The Daily Telegraph

A big opportunit­y for Kemi Badenoch


Critics might have dismissed Rishi Sunak’s reshuffle as little more than a rearrangin­g of the Whitehall deckchairs, but the Prime Minister believes that it will help the Government better deliver on its priorities. Indeed, he used the opportunit­y created by the need to appoint a new Conservati­ve Party chairman – now Greg Hands – to launch a broader rationalis­ation of several government department­s.

The changes have the virtue of making some logical sense. The former Department for Business, Energy and Industrial Strategy (BEIS) has been dismantled, with responsibi­lity for energy security and net zero handed to Grant Shapps. It might be thought that these two ambitions are in conflict – with the embrace of green technologi­es leaving the UK vulnerable to swings in internatio­nal energy prices – but at least this policy area will be the sole responsibi­lity of a single Cabinet minister.

A new department focused on science, innovation and technology, led by former culture secretary Michelle Donelan, also has some promise. Proponents of the change believe that government efforts in these areas have suffered from being insufficie­ntly joined up, although Ms Donelan will have to guard against the temptation to pick winners. Lucy Frazer, meanwhile, becomes secretary of state of a “refocused” Department for Culture, Media and Sport, which surely now becomes the leading candidate for abolition the next time a prime minister is seeking savings.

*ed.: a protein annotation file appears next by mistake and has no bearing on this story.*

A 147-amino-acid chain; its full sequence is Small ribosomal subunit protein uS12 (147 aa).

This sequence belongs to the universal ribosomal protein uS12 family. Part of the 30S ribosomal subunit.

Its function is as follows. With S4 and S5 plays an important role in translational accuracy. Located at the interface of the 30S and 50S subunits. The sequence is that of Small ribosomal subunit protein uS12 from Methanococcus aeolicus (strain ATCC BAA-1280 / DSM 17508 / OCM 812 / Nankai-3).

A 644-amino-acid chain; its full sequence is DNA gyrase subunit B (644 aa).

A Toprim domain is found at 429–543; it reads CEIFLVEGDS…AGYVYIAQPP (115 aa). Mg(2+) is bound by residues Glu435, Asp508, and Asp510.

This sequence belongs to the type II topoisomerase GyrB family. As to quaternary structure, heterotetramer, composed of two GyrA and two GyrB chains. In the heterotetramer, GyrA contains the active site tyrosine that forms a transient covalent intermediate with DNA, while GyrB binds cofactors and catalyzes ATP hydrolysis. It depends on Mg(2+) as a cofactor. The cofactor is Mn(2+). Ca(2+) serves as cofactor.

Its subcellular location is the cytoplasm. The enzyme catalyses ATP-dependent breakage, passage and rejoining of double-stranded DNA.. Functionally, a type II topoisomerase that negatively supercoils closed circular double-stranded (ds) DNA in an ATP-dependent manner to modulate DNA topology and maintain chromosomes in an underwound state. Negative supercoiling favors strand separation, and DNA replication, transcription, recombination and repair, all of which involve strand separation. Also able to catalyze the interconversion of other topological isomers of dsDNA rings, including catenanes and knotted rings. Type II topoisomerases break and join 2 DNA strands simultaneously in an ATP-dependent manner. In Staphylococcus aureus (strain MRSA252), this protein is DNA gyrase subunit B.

It is Kemi Badenoch, however, who has been given perhaps the most interestin­g challenge. On the face of it, the new Secretary of State for Business and Trade gains little from the reshuffle, given that much of the spending within the former BEIS department is set to travel with Mr Shapps to Energy. But Ms Badenoch is a rising star, and is unlikely to have accepted being sidelined.

Not only does she have a wider range over which to show her talents, but her new department also has an intriguing opportunit­y. In recent days, we have heard eloquent criticisms of the bean-counter mentality that has captured British institutio­ns, and of the endemic resistance towards reforms that might liberate the productive potential of the economy. There has been no department­al force within Whitehall with an explicit focus on economic growth. Could Ms Badenoch make her ministry the intellectu­al counterpoi­nt within government to a Treasury that has lost sight of what drives prosperity?

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